It should be appreciated that the minimum thickness of the titanium liner will depend on the nature and thickness of the materials used to form the exterior wall and bottom of the cookware, as well as the method for bonding, attaching or providing a coating of titanium as the interior surface of the article of cookware. It should be further appreciated that in alternative embodiments the bottom of the pan 120 can be constructed of multiple layers of diverse materials, as a relatively thin outer aluminum layer is sufficient for providing a durable mar resistant hard-anodized coating.

Cooking vessels are commonly formed by impact bonding a deep drawn shape that forms the fluid containing vessel, to a thicker bottom section, which provides the desired thermal characteristics. A plurality of drawn multiple vessel can be impact bonded to essentially encapsulate a thicker metal disc between them, permitting the selection of different materials for the inner and outer surface of the pan, as well as for protecting the thermally conductive materials from tarnishing or scratching. When the disk is bonded to the inside of a metallic vessel the upper surface of the disk forms the interior bottom of the pan, whereas when the disk is bonded to the bottom of the metallic vessel, the interior surface finish of the pan is the same as the material used to form the vessel. These alternative bonding methods enable the formation of other embodiments that deploy different materials on the inside and outside of the pan for functional as well as alternative design variations to suit the consumers desire to be able to select from numerous styles of cookware.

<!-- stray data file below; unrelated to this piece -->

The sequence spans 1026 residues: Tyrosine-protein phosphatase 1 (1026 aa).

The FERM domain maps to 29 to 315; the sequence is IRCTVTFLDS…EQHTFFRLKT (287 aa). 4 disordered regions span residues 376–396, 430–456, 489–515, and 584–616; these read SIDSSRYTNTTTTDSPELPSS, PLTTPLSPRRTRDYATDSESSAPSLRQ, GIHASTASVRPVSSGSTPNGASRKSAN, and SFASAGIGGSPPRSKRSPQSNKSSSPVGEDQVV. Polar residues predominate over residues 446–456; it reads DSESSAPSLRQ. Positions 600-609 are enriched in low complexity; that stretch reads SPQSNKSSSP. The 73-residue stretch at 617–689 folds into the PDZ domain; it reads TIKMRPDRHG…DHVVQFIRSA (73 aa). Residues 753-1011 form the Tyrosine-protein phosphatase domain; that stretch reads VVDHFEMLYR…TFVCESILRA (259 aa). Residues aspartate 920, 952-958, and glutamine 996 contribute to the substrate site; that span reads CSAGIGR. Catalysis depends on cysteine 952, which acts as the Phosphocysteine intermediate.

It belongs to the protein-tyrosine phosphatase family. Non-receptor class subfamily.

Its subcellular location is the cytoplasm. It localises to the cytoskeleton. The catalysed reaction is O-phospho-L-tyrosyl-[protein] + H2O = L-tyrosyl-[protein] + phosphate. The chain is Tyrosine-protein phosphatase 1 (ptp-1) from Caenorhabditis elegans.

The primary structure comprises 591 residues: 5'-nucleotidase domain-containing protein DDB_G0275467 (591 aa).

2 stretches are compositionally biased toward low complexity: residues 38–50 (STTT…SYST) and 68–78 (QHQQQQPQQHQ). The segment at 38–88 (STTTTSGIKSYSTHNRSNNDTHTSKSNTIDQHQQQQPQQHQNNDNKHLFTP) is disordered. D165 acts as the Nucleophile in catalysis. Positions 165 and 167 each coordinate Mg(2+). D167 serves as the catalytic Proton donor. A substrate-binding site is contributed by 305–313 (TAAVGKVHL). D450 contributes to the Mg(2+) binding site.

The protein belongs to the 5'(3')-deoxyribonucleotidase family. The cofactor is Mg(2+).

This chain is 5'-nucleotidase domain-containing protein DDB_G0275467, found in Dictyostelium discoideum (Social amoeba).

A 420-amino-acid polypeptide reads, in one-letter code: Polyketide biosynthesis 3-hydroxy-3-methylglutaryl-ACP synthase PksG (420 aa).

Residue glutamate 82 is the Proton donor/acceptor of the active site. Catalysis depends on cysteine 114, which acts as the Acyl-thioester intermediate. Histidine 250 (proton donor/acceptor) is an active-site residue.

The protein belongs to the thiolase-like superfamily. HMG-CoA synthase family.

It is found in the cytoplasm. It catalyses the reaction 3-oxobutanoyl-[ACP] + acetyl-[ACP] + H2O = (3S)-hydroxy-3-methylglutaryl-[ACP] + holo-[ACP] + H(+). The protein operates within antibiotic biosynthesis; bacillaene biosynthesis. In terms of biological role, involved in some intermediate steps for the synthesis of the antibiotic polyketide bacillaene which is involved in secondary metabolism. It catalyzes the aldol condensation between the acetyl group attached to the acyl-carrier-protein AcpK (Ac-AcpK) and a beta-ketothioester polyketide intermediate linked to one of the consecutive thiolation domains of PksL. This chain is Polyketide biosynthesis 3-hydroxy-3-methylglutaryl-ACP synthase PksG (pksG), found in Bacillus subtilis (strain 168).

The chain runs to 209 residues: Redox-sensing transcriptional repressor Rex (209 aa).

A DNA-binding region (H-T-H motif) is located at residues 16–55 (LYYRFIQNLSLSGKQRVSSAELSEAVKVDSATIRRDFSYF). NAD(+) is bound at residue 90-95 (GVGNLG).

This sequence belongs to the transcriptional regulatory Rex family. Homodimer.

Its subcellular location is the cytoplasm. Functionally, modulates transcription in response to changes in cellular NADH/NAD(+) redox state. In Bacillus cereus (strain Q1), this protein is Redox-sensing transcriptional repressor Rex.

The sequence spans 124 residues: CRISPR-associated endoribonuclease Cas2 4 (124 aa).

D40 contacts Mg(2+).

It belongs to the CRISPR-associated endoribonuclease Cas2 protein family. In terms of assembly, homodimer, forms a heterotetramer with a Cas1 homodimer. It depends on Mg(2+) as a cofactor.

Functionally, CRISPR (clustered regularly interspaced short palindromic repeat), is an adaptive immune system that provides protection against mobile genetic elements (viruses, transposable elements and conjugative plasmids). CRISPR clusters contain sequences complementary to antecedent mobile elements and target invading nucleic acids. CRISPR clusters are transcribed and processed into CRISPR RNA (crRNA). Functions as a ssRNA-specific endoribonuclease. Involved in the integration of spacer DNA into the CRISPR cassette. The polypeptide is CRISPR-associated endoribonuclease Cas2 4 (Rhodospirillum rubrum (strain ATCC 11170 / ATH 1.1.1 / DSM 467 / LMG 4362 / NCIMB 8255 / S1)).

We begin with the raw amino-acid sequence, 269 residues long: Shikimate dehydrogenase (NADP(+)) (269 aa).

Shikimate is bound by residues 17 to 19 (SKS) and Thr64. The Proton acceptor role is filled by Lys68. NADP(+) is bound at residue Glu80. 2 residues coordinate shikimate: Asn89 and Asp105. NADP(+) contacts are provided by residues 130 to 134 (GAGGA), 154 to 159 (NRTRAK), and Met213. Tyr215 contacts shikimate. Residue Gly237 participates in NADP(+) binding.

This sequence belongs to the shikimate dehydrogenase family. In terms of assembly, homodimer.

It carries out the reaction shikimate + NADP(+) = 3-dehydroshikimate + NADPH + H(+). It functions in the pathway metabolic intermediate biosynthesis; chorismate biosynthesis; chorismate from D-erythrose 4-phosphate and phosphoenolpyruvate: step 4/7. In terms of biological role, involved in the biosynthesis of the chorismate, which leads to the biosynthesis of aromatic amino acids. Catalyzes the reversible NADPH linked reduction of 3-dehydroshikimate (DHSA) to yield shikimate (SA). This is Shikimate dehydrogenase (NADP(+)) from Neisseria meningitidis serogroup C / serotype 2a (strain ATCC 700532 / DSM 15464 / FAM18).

Although aluminum is favored as a heat conductor, the bottom section 120 may also include one or more copper layers to spread or distribute the heat evenly across the width of the bottom. Such a heat conducting copper layer, while commonly extending only across the bottom of the pan 120, can optionally extend into at least a portion of sidewalls 110, where it will be sandwich or laminated between the titanium shell 130 and the lower section 116 of the aluminum wall 117. Alternatively, a copper layer can also extend into substantially the entirety of upright aluminum wall 117, by constructing the wall 117 of multiple layers. Thus depending on the strength of the material used in such a laminate (as this material can differ from the material used in the bottom of the pan) it is possible to reduce the total thickness of the aluminum wall, w, and hence reduce the weight of the pan.